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Water: Georeferencing

Assessment Unit Delineation

Currently many states delineate assessment units as watershed oriented collections of stream reaches (the portion of a stream between two tributary intersections). Organizing assessment units by watershed is a useful method for analyzing impairments of water quality, but it leads to spatial indeterminacy in water quality databases (see Spatial Indeterminacy).

Spatial indeterminacy can be eliminated by splitting an existing assessment unit into smaller units that have homogeneous assessments (i.e. all miles are Fully Supporting, or Not Supporting etc., Figure 3)  Several other considerations may be used to divide up existing assessment units.  These include: 

  • tributary confluence 
  • point source discharges 
  • physical break points (waterfalls, channelization, bridge crossings and culverts) 
  • land use 
  • availability and homogeneity of data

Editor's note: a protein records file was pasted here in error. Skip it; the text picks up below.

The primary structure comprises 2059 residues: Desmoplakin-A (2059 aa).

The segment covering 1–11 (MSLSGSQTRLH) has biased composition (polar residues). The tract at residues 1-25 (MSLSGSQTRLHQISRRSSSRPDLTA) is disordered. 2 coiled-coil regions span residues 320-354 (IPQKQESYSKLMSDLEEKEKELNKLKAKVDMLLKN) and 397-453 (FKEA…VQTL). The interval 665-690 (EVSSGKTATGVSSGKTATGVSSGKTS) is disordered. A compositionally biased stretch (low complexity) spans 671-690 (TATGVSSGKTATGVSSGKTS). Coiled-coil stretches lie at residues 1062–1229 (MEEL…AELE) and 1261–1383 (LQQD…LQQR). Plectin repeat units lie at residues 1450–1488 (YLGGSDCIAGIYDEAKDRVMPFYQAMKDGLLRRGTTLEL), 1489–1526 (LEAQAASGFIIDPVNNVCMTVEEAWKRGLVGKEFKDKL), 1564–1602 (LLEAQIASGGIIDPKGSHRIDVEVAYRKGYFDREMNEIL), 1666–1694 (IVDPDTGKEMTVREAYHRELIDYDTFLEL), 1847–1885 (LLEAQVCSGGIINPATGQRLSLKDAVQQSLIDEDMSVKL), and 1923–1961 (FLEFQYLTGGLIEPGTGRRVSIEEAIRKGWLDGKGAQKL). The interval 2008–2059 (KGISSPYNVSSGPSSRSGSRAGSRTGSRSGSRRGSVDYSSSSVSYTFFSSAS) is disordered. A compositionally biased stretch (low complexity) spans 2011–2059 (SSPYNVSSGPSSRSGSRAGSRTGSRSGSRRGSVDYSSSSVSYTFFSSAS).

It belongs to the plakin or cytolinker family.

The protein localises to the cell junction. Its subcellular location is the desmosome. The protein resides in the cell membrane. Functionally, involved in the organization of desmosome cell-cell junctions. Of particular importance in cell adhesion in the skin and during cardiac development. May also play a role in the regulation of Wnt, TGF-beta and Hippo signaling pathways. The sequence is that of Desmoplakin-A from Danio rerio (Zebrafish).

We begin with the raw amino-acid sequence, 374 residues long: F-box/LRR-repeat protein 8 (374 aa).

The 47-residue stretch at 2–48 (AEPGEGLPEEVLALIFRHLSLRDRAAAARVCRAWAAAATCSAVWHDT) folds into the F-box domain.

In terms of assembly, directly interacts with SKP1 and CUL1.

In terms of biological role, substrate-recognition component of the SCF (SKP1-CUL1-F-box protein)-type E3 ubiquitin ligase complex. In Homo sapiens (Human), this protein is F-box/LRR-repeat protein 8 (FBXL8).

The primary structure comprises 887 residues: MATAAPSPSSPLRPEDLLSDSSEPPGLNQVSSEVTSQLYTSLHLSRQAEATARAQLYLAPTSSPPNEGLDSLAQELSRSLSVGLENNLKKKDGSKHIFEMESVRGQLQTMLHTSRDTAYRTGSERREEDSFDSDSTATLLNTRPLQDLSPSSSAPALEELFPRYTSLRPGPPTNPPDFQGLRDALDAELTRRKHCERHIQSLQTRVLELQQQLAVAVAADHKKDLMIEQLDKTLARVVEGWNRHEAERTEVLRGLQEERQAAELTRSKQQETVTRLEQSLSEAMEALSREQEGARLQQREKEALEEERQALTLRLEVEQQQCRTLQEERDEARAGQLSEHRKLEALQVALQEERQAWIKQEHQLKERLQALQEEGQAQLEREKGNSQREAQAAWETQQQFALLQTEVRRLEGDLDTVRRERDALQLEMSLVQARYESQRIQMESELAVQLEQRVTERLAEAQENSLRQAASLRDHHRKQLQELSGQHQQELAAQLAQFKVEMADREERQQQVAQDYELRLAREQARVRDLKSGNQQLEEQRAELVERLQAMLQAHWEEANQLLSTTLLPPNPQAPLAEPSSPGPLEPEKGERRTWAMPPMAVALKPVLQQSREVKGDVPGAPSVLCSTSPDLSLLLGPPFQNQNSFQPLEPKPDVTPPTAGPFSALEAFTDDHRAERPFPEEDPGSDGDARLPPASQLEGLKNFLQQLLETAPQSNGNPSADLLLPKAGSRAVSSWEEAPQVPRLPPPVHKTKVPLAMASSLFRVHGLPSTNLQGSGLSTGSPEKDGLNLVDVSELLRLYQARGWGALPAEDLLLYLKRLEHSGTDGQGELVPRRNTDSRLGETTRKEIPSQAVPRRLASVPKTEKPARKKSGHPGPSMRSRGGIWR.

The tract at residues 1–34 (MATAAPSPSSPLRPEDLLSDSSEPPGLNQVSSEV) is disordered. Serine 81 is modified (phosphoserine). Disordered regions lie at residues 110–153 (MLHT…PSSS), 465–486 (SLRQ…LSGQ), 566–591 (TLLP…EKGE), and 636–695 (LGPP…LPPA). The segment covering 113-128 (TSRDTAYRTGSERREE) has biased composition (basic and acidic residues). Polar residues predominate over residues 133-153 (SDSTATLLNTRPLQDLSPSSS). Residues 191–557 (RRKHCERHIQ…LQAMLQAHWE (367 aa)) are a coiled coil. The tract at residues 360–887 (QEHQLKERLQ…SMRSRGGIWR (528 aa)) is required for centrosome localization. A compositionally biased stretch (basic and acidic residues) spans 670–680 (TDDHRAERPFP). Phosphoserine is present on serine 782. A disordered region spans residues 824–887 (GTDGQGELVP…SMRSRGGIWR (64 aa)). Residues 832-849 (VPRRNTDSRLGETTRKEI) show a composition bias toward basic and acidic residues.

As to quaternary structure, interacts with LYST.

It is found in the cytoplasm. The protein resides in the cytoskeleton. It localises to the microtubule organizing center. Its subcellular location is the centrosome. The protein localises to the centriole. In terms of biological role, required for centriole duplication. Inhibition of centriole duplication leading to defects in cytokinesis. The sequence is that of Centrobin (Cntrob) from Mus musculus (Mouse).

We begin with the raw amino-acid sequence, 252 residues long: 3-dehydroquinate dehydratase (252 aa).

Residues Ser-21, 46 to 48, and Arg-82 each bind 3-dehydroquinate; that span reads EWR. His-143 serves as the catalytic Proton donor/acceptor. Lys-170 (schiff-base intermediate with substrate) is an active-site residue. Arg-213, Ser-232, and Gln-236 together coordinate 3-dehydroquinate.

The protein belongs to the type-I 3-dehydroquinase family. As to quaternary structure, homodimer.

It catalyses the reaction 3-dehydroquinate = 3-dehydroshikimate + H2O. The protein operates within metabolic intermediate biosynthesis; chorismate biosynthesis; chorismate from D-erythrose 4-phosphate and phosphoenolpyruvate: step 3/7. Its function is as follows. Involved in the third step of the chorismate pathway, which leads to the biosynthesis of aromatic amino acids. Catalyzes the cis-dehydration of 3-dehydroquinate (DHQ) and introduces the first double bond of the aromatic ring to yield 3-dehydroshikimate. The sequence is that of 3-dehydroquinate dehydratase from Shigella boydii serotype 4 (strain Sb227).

The most important consideration for assessment unit delineation is that assessment information in the database apply to the assessment unit in its entirety.

How many assessment units should be created?

The number of assessment units that should be created, and how large they should be, needs to be decided on a case by case basis.  It is unnecessary and probably undesirable to delineate every small tributary, or to split existing assessment units that already have homogeneous assessments.  Only create as many assessment units as are necessary to accurately map and display assessment information.

Naming Assessment Units:

There are no required conventions for setting up unique IDs for the Assessment Units, and they can be up to 50 characters long. It is recommended that the Assessment Unit-ID begin with the two-letter abbreviation for your state. It is also helpful to keep your ID scheme simple, so that it is easy to add new ID's to your system as necessary.

Next ArrowNext: Summary

Figure 3: Watershed Assessment Unit "WBG" (left image) contains 8 sampling stations which are used in water quality assessments by the State of Tennessee.  Based on these sampling stations the State divided the watershed into 9 smaller Assessment Units (right image). 


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